Background: Prevention of persistent pain following breast cancer surgery, via early identification of patients at high risk, is a clinical need. Supervised machine-learning was used to identify parameters that predict persistence of significant pain.
Methods: Over 500 demographic, clinical and psychological parameters were acquired up to 6 months after surgery from 1,000 women (aged 28-75 years) who were treated for breast cancer. Pain was assessed using an 11-point numerical rating scale before surgery and at months 1, 6, 12, 24, and 36. The ratings at months 12, 24, and 36 were used to allocate patents to either "persisting pain" or "non-persisting pain" groups. Unsupervised machine learning was applied to map the parameters to these diagnoses.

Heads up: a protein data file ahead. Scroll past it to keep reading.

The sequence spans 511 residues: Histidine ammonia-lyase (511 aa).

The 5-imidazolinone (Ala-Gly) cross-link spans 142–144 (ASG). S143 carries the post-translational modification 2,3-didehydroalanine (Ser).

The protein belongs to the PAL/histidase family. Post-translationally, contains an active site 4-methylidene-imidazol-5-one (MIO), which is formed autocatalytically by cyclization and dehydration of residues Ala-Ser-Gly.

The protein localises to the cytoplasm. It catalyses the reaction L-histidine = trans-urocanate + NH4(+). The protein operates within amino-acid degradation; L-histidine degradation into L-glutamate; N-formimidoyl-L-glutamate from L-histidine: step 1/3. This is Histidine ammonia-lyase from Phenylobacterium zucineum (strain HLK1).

Results: A symbolic rule-based classifier tool was created that comprised 21 single or aggregated parameters, including demographic features, psychological and pain-related parameters, forming a questionnaire with "yes/no" items (decision rules). If at least 10 of the 21 rules applied, persisting pain was predicted at a cross-validated accuracy of 86% and a negative predictive value of approximately 95%.
Conclusions: The present machine-learned analysis showed that, even with a large set of parameters acquired from a large cohort, early identification of these patients is only partly successful. This indicates that more parameters are needed for accurate prediction of persisting pain. However, with the current parameters it is possible, with a certainty of almost 95%, to exclude the possibility of persistent pain developing in a woman being treated for breast cancer.
Keywords: Bioinformatics; Chronification; Data science; Pain.